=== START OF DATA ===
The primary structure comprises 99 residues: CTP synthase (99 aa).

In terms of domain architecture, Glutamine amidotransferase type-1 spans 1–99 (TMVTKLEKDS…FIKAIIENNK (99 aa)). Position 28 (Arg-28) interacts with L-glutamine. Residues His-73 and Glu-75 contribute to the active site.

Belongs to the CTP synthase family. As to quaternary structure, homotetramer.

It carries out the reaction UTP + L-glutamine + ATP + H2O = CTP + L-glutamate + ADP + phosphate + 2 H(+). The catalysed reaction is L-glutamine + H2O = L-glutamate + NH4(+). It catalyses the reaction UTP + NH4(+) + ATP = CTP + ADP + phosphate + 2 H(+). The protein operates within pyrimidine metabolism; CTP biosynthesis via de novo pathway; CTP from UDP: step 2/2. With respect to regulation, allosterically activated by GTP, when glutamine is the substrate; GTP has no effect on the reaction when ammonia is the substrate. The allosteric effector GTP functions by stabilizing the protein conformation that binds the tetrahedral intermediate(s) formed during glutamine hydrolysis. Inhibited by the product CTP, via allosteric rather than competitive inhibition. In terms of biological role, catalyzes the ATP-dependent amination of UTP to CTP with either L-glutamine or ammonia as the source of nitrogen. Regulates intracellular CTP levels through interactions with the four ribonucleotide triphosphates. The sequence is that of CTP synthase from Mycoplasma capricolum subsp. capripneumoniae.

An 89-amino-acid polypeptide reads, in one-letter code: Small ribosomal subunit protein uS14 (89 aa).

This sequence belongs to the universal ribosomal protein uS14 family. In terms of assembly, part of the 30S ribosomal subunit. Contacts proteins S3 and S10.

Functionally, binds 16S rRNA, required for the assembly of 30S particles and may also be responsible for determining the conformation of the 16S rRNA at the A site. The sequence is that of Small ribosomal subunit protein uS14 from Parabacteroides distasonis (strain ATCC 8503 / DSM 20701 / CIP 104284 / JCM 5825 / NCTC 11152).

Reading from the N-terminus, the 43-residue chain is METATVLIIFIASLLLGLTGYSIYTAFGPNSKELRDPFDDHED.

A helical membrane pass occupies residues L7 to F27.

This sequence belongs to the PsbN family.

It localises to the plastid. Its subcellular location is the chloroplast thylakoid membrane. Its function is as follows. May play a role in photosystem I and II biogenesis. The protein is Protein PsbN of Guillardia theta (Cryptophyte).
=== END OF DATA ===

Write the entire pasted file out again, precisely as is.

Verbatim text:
The primary structure comprises 99 residues: CTP synthase (99 aa).

In terms of domain architecture, Glutamine amidotransferase type-1 spans 1–99 (TMVTKLEKDS…FIKAIIENNK (99 aa)). Position 28 (Arg-28) interacts with L-glutamine. Residues His-73 and Glu-75 contribute to the active site.

Belongs to the CTP synthase family. As to quaternary structure, homotetramer.

It carries out the reaction UTP + L-glutamine + ATP + H2O = CTP + L-glutamate + ADP + phosphate + 2 H(+). The catalysed reaction is L-glutamine + H2O = L-glutamate + NH4(+). It catalyses the reaction UTP + NH4(+) + ATP = CTP + ADP + phosphate + 2 H(+). The protein operates within pyrimidine metabolism; CTP biosynthesis via de novo pathway; CTP from UDP: step 2/2. With respect to regulation, allosterically activated by GTP, when glutamine is the substrate; GTP has no effect on the reaction when ammonia is the substrate. The allosteric effector GTP functions by stabilizing the protein conformation that binds the tetrahedral intermediate(s) formed during glutamine hydrolysis. Inhibited by the product CTP, via allosteric rather than competitive inhibition. In terms of biological role, catalyzes the ATP-dependent amination of UTP to CTP with either L-glutamine or ammonia as the source of nitrogen. Regulates intracellular CTP levels through interactions with the four ribonucleotide triphosphates. The sequence is that of CTP synthase from Mycoplasma capricolum subsp. capripneumoniae.

An 89-amino-acid polypeptide reads, in one-letter code: Small ribosomal subunit protein uS14 (89 aa).

This sequence belongs to the universal ribosomal protein uS14 family. In terms of assembly, part of the 30S ribosomal subunit. Contacts proteins S3 and S10.

Functionally, binds 16S rRNA, required for the assembly of 30S particles and may also be responsible for determining the conformation of the 16S rRNA at the A site. The sequence is that of Small ribosomal subunit protein uS14 from Parabacteroides distasonis (strain ATCC 8503 / DSM 20701 / CIP 104284 / JCM 5825 / NCTC 11152).

Reading from the N-terminus, the 43-residue chain is METATVLIIFIASLLLGLTGYSIYTAFGPNSKELRDPFDDHED.

A helical membrane pass occupies residues L7 to F27.

This sequence belongs to the PsbN family.

It localises to the plastid. Its subcellular location is the chloroplast thylakoid membrane. Its function is as follows. May play a role in photosystem I and II biogenesis. The protein is Protein PsbN of Guillardia theta (Cryptophyte).